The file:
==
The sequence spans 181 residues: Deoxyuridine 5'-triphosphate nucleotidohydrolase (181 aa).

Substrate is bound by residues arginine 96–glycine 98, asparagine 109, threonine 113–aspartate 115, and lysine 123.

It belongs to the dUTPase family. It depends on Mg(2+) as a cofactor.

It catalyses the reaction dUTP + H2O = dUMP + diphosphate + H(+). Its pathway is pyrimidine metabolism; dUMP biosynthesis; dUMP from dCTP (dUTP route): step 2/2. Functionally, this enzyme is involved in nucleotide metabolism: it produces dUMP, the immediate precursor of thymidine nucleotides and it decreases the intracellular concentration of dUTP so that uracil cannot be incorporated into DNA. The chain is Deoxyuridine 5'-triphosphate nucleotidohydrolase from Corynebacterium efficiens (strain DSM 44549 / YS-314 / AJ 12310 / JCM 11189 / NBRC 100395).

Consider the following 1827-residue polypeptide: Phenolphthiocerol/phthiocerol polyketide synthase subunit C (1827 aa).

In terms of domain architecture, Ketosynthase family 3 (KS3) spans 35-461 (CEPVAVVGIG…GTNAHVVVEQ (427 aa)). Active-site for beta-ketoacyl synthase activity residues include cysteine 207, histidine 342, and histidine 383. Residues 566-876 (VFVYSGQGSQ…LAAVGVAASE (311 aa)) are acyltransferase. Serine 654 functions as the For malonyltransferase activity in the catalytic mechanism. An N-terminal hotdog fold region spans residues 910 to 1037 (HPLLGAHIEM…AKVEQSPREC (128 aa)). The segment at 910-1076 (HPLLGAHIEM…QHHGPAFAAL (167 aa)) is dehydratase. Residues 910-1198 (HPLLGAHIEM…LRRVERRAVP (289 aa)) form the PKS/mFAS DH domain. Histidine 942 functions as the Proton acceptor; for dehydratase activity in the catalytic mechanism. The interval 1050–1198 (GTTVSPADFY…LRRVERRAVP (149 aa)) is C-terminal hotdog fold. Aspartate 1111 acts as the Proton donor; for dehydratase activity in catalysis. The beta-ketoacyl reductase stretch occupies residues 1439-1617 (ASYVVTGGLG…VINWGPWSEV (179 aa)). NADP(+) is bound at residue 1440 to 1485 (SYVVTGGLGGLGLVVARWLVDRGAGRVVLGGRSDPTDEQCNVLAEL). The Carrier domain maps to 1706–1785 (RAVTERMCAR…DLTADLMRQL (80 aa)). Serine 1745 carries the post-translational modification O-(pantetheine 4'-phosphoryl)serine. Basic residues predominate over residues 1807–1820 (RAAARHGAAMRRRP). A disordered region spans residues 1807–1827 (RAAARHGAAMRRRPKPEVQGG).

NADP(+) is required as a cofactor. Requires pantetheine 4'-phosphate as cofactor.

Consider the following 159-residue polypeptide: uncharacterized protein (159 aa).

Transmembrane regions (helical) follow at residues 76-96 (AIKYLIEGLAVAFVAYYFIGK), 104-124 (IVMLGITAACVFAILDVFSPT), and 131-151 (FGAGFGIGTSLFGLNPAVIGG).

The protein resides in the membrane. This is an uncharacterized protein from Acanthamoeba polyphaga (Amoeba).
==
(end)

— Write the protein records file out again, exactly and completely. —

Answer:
The sequence spans 181 residues: Deoxyuridine 5'-triphosphate nucleotidohydrolase (181 aa).

Substrate is bound by residues arginine 96–glycine 98, asparagine 109, threonine 113–aspartate 115, and lysine 123.

It belongs to the dUTPase family. It depends on Mg(2+) as a cofactor.

It catalyses the reaction dUTP + H2O = dUMP + diphosphate + H(+). Its pathway is pyrimidine metabolism; dUMP biosynthesis; dUMP from dCTP (dUTP route): step 2/2. Functionally, this enzyme is involved in nucleotide metabolism: it produces dUMP, the immediate precursor of thymidine nucleotides and it decreases the intracellular concentration of dUTP so that uracil cannot be incorporated into DNA. The chain is Deoxyuridine 5'-triphosphate nucleotidohydrolase from Corynebacterium efficiens (strain DSM 44549 / YS-314 / AJ 12310 / JCM 11189 / NBRC 100395).

Consider the following 1827-residue polypeptide: Phenolphthiocerol/phthiocerol polyketide synthase subunit C (1827 aa).

In terms of domain architecture, Ketosynthase family 3 (KS3) spans 35-461 (CEPVAVVGIG…GTNAHVVVEQ (427 aa)). Active-site for beta-ketoacyl synthase activity residues include cysteine 207, histidine 342, and histidine 383. Residues 566-876 (VFVYSGQGSQ…LAAVGVAASE (311 aa)) are acyltransferase. Serine 654 functions as the For malonyltransferase activity in the catalytic mechanism. An N-terminal hotdog fold region spans residues 910 to 1037 (HPLLGAHIEM…AKVEQSPREC (128 aa)). The segment at 910-1076 (HPLLGAHIEM…QHHGPAFAAL (167 aa)) is dehydratase. Residues 910-1198 (HPLLGAHIEM…LRRVERRAVP (289 aa)) form the PKS/mFAS DH domain. Histidine 942 functions as the Proton acceptor; for dehydratase activity in the catalytic mechanism. The interval 1050–1198 (GTTVSPADFY…LRRVERRAVP (149 aa)) is C-terminal hotdog fold. Aspartate 1111 acts as the Proton donor; for dehydratase activity in catalysis. The beta-ketoacyl reductase stretch occupies residues 1439-1617 (ASYVVTGGLG…VINWGPWSEV (179 aa)). NADP(+) is bound at residue 1440 to 1485 (SYVVTGGLGGLGLVVARWLVDRGAGRVVLGGRSDPTDEQCNVLAEL). The Carrier domain maps to 1706–1785 (RAVTERMCAR…DLTADLMRQL (80 aa)). Serine 1745 carries the post-translational modification O-(pantetheine 4'-phosphoryl)serine. Basic residues predominate over residues 1807–1820 (RAAARHGAAMRRRP). A disordered region spans residues 1807–1827 (RAAARHGAAMRRRPKPEVQGG).

NADP(+) is required as a cofactor. Requires pantetheine 4'-phosphate as cofactor.

Consider the following 159-residue polypeptide: uncharacterized protein (159 aa).

Transmembrane regions (helical) follow at residues 76-96 (AIKYLIEGLAVAFVAYYFIGK), 104-124 (IVMLGITAACVFAILDVFSPT), and 131-151 (FGAGFGIGTSLFGLNPAVIGG).

The protein resides in the membrane. This is an uncharacterized protein from Acanthamoeba polyphaga (Amoeba).